A new short documentary highlights the innovative, locally-grown tourist ventures sprouting up in the buffer zone around Peru’s Tambopata National Reserve. Not only do these tourist adventures–some specializing in rehabilitating wildlife, others in finding out how locals live, and some even in jungle yoga–help provide jobs and income in a region dominated by extractive industries, but they are also help to keep forests standing.
“Most photojournalists who visit Madre de Dios go to tell stories about gold and deforestation. When colleague Barbara Fraser told me she had a different story in mind, I was delighted. She wanted to tell the story of community tourism near the Tambopata National Reserve,” said filmmaker Elie Gardner, who accompanied journalist Barbara Fraser to the Tambopata Eco-Tourism Corridor, an area where tourists–both foreigners and Peruvians–can select from a growing number of homegrown initiatives.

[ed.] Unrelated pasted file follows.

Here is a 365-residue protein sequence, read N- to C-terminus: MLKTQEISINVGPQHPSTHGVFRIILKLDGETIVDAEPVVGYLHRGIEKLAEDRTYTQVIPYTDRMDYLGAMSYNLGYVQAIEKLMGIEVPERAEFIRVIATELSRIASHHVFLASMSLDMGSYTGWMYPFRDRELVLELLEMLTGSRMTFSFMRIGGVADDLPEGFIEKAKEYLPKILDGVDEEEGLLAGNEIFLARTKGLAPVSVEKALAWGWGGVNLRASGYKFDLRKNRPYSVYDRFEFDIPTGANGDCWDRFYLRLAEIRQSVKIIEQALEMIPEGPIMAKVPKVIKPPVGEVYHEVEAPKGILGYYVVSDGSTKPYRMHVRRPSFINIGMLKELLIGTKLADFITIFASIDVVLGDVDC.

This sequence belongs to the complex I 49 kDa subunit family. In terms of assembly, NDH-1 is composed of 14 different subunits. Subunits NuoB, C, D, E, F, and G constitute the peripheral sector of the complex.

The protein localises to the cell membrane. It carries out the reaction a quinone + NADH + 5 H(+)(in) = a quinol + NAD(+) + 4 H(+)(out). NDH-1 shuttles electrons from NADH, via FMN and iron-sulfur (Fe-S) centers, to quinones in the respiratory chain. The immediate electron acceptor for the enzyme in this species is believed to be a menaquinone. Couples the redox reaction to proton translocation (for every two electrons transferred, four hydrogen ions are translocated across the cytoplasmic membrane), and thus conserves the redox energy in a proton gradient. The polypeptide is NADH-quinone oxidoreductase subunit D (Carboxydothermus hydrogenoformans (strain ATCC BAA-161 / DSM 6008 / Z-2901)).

“We met with several entrepreneurs who have turned their passions into their businesses. I admire the way they live and the sacrifices they have made to be true to their values. In an area where there are lucrative opportunities in mining, development and timber, they have chosen a less popular path,” said Gardner.
She added that her own experience as a visitor was unforgettable.
“I remember pulling up to El Gato, a homestay along the Tambopata River, and seeing a cloud of butterflies, more than I have ever seen. Later the lullaby of bugs put me to sleep. The next day the neighbors treated us to grapefruits from their organic orchard, and Barbara conducted an interview (or two!) with a monkey on her shoulder.”
For more on these initiatives: Community tourism fills niche around Tambopata National Reserve